As you are aware I support the construction of a new prison adjacent to the existing facility in Wildwood. During my tenure as a state senator and as borough mayor I actively sought economic development on the Kenai Peninsula. Although a project of this nature was not available during my tenure, I would have fought actively in favor of such a project had it been available.
In Alaska, our economic cycle has traditionally been boom and bust because our economy has lacked diversification. This is especially evident on the Kenai Peninsula. Our local economy is intimately woven with the oil and fishing industries. When the price of oil rises our economy is booming, when it falls so does our economic outlook, likewise for the price of salmon. We are currently being presented with the opportunity to diminish the tremendous impact that these two have on our local economy.
The borough has proposed building an 800-bed prison on undeveloped land adjacent to the Wildwood facility. The $66 million facility will create 300 union-wage construction jobs. Once the facility is completed, the new prison will directly employ 200 individuals year-round. There will be an additional 200 new jobs in related businesses on the peninsula. On an annual basis the facility will inject $26 million dollars on the peninsula. This amounts to more than $550 million dollars over 20 years. The borough has received letters of support from the General Teamsters Local 959, the Carpenters and Joiners of America Local 1281 and the Laborer International Union of North America Local 341. These letters unequivocally support the project as good for the local economy on both a short-term and a long-term basis.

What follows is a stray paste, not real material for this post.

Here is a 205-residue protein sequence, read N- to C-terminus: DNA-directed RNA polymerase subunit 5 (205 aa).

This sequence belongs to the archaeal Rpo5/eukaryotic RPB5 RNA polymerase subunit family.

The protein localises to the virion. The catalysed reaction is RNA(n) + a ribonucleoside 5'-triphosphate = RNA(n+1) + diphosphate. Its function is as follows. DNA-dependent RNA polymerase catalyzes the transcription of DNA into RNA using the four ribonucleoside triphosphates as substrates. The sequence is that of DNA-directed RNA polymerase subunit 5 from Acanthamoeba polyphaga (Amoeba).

These jobs are being created with no risk to the borough and the local taxpayers. The borough will construct and own the facility and lease it to the state on a long-term basis. The facility will be financed by issuing a revenue bond, guaranteed by the long-term lease agreement with the state. The lease agreement will provide annual payments based on an occupancy rate of 800 inmates. The payment will be stable, regardless of whether the state fills the beds or they remain empty. This arrangement allows the borough to benefit from the economic development and to pass the financial risk to the state.
We have had a prison operating adjacent to the city of Kenai since 1985. The feared negative impacts have not materialized. The projected influx of inmate families has not been realized. The city of Kenai prepared a preliminary assessment of the impact of the proposed prison. As part of that report, the Kenai police chief contacted police chiefs in five communities across the country with significant prison populations. The police chief specifically inquired about the number of families that had moved to the area to be near their incarcerated family member. The police chiefs contacted indicated that they know of only a handful of families that had moved into their jurisdiction due to the prison facility.
The Legislature expects that housing inmates in a private facility will result in a 12 percent to 18 percent savings over housing inmates in a public facility. This savings comes from a reduction in unnecessary bureaucracy and a streamlining of operations. This savings is realized without increasing security risks to the community. The borough and the state will insist that the private operator comply with the state standards or they will not sign the operation contract.